SHAFAQNA – The Doyenne of the Women of the World, Fatima Az-Zahraa (a.s.), was raised in the house of the Prophet (p), in which the revelation descended, which paved the way for her to be the first female student in the school of Muhammad (p.), as she embraced Islam with all its teachings, concepts, and laws. Ali (a.s.), too, was the first male student in this school.
While the Prophet (p.) was receiving the revelation, Fatima and Ali (a.s.) used to sit and eagerly listen to the Prophet’s (p.) explanation of the revelation, and God’s teachings and legislations. In view of that, the phrase uttered by the Prophet (p): “Had not it been for Ali (a.s.), Fatima (a.s.) would have never found a peer,” refers to Fatima’s (a.s.) superior intellect which found no resonance but in Ali’s (a.s.) equivalent intellect, making them the most compatible for each other.
The following story, which was mentioned in Al Kafi by Al-Kalini who quoted Imam As-Sadiq (a.s.), implies the Prophet (p.)’s great interest in educating Fatima (a.s.). The Imam (a.s.) says: “Fatima (a.s.) came once to the Messenger of Allah complaining about something. The Messenger of Allah (p.) gave her the wide tip of a palm leaf and said to her, “Learn what is written on it.” Its contents stated the following: “Anyone who believes in Allah and in the Last Day should not harm his neighbor, and anyone who believes in Allah and in the Last Day should be generous to his guest and anyone who believes in Allah and in the Last Day should say what is right or remain silent”. The Prophet (p.) wanted to assuage her pains by making her preoccupied with imparting the Islamic values to people. This inspires us to remain preoccupied with significant issues, in order to divert our attention from the personal ones.
Some storytellers narrate a story that would call our attention to the emphasis Fatima (a.s.) gave to education: “A man went to Fatima (a.s.) and said, ‘O daughter of the Messenger of Allah! Has the Messenger of Allah left you anything with which you would provide us as something of a unique interest?’ She ordered her maid Fedha to bring her something which she had wrapped. When the maid told her that she could not find it, Fatima (a.s.) said to her, `Woe unto you! Find it, for it is to me equal to (my sons) Hassan and Hussein.’ The maid searched for it and found it wrapped. It contained the following: `One is not counted among the believers if his neighbor does not feel secure from his misfortunes. One who believes in Allah and in the Last Day does not harm his neighbor. One who believes in Allah and in the Last Day should either say what is right or remain silent. Allah loves the one who is righteous and clement, and does not follow his desires, and He hates the sinner, the miser, the argumentative and the one who incessantly asks people to help him. Modesty is an indication of good belief, and good belief is rewarded with Paradise. Vulgarity springs out of obscenity, and what is obscene is in the Fire.”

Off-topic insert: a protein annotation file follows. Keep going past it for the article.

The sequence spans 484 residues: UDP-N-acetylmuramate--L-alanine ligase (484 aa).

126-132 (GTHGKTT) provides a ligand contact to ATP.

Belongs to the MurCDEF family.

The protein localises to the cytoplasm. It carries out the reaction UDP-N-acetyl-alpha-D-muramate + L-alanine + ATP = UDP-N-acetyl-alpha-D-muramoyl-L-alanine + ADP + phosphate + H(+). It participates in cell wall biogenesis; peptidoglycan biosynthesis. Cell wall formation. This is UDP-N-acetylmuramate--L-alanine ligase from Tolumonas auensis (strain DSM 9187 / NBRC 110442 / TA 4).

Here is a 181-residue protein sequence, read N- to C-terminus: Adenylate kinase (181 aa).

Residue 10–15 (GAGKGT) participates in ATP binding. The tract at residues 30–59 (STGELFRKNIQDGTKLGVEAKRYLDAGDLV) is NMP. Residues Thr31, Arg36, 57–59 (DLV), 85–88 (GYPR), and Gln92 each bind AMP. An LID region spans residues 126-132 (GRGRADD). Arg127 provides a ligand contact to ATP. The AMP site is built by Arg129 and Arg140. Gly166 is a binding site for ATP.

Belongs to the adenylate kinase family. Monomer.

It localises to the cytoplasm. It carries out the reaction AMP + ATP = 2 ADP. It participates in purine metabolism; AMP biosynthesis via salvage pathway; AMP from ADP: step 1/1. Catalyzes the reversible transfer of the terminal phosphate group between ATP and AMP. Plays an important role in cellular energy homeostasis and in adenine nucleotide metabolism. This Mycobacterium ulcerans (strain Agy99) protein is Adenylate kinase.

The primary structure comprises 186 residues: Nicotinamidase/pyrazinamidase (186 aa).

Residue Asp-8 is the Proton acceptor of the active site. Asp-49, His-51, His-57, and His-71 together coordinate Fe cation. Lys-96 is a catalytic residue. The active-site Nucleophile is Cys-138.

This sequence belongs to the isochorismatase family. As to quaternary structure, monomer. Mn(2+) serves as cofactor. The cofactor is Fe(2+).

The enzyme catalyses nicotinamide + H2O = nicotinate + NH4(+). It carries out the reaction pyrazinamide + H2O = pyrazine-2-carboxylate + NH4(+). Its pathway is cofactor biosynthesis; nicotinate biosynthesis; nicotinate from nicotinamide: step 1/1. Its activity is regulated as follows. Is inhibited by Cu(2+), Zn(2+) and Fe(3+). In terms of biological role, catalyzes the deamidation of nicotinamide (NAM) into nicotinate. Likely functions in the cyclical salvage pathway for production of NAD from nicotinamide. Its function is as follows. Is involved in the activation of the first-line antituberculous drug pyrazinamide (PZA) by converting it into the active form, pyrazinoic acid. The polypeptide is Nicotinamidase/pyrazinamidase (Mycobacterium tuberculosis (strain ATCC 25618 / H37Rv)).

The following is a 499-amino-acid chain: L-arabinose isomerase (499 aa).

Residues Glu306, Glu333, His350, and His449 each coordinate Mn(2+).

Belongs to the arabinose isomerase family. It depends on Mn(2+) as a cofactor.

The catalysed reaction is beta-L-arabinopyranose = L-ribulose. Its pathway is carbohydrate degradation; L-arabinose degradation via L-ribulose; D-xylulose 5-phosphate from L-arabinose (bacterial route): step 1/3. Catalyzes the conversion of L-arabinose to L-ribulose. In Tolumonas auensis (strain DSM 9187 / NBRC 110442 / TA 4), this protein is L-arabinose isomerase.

We realize how much Fatima (a.s.) respected and glorified knowledge. The emphasis lies, not in the denotations of the words, but in the connotations which nourish the individual’s intellect and experience. Moreover, we deduce that Fatima (a.s.), being a leading religious figure, used to receive men to give sermons, answer questions, and provide explanations for their inquiries.
Not only did Fatima (a.s.) write down the knowledge she received on papers and compiled it in the form of books, but she also strove to transmit this knowledge to the Islamic nation. She never waited for questions, but always took the initiative of enlightening the whole society. As mentioned by some biographers, Fatima (a.s.) used to lecture the assembled women of Al-Muhajirin and Al-Ansar; which took the form similar to Hawza study groups. Fatima (a.s.)’s sermon in the mosque, in which she revealed the underlying meanings of jurisdiction and other religious laws, stands as a living evidence of the cultural message she conveyed, and the intellectual and educational responsibility she shouldered.